King's was a fine building facing the North River and surrounded by spacious grounds shaded by old sycamores and elms. There were many secluded corners for thought and study. A more favourite resort of Alexander's was Batteau Street, under whose great elms he formed the habit of strolling and muttering his lessons, to the concern of the passer-by. In his hours of leisure he rollicked with Stevens and his new friends, Nicolas Fish and Robert Troup. The last, a strong and splendid specimen of the young American collegian, had assumed at once the relation of big brother to the small West Indian, but was not long discovering that Hamilton could take care of himself; was flown at indeed by two agile fists upon one occasion, when protectiveness, in Alexander's measurement, rose to interference. But they formed a deep and lifelong friendship, and Troup, who was clever and alert, without brilliancy, soon learned to understand Hamilton, and was not long recognizing potentialities of usefulness to the American cause in his genius.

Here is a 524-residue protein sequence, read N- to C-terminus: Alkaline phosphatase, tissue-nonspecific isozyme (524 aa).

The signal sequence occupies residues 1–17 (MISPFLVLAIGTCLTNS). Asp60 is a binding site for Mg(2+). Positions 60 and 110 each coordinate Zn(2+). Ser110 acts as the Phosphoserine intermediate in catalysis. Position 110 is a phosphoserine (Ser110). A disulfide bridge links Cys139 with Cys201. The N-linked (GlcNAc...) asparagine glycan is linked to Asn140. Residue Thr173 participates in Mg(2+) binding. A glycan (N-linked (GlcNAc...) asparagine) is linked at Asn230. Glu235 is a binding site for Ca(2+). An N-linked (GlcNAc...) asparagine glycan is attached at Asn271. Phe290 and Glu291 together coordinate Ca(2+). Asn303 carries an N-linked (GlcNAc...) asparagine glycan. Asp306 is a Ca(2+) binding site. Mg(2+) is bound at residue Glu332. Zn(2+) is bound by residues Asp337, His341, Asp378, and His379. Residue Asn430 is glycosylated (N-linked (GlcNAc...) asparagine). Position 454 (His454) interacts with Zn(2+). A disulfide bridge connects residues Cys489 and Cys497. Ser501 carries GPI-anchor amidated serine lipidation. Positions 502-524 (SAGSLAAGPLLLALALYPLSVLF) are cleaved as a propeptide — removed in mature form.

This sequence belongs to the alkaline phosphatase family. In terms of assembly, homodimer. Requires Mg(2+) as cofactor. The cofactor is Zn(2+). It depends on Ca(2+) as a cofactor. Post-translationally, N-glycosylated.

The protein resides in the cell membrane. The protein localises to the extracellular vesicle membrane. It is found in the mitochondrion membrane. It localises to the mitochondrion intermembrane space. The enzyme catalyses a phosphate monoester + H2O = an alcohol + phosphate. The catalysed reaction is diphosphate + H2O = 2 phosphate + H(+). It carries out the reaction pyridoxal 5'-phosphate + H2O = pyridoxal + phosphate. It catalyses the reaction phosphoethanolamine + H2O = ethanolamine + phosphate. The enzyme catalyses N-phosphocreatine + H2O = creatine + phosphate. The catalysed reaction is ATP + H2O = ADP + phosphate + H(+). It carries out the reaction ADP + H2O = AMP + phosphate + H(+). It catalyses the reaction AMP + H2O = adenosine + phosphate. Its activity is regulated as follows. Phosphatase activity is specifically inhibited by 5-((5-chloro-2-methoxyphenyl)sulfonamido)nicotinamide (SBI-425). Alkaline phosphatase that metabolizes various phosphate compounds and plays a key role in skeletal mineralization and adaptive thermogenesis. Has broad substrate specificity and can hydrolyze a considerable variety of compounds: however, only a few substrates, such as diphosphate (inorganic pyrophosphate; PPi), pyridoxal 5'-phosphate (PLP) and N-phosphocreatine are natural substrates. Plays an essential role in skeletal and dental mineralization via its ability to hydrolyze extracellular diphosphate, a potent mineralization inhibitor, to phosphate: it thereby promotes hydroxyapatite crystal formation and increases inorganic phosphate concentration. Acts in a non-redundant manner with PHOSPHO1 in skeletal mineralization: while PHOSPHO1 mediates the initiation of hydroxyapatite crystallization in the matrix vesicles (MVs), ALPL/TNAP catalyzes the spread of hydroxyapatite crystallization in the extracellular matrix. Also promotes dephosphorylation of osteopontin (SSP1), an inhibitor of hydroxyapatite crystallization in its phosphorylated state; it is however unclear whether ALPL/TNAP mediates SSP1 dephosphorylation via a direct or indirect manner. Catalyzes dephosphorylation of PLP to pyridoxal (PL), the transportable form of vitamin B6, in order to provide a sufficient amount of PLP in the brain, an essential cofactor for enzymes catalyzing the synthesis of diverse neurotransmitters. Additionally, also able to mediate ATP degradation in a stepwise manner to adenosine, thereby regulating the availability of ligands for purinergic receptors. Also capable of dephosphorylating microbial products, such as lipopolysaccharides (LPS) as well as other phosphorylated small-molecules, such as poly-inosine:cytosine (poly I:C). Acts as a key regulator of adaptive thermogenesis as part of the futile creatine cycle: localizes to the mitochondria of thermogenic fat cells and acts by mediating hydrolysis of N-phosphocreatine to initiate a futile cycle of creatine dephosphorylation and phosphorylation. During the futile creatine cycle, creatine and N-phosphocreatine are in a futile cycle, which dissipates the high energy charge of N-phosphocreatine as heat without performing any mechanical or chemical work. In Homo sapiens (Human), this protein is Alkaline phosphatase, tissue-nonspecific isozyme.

It was Troup who took him for his first sail up the Hudson, and except for the men who managed the boat, they went alone. Troup was a good listener, and for a time Hamilton chattered gaily as the boat sped up the river, jingling rhymes on the great palisades, which looked like the walls of some Brobdingnagian fortress, and upon the gorgeous masses of October colouring swarming over the perpendicular heights of Jersey and the slopes and bluffs of New York. It was a morning, and a piece of nature, to make the quicksilver in Hamilton race. The arch was blue, the tide was bluer, the smell of salt was in the keen and frosty air. Two boats with full white sails flew up the river. On either bank the primeval forest had burst in a night into scarlet and gold, pale yellow and crimson, bronze, pink, the flaming hues of the Tropics, and the delicate tints of hot-house roses. Hamilton had never seen such a riot of colour in the West Indies. They passed impenetrable thickets close to the water's edge, ravines, cliffs, irregular terraces on the hillside, gorges, solitary heights, all flaunting their charms like a vast booth which has but a day in which to sell its wares. They sped past the beautiful peninsula, then the lawns of Philipse Manor. Hamilton stepped suddenly to the bow of the boat and stood silent for a long while.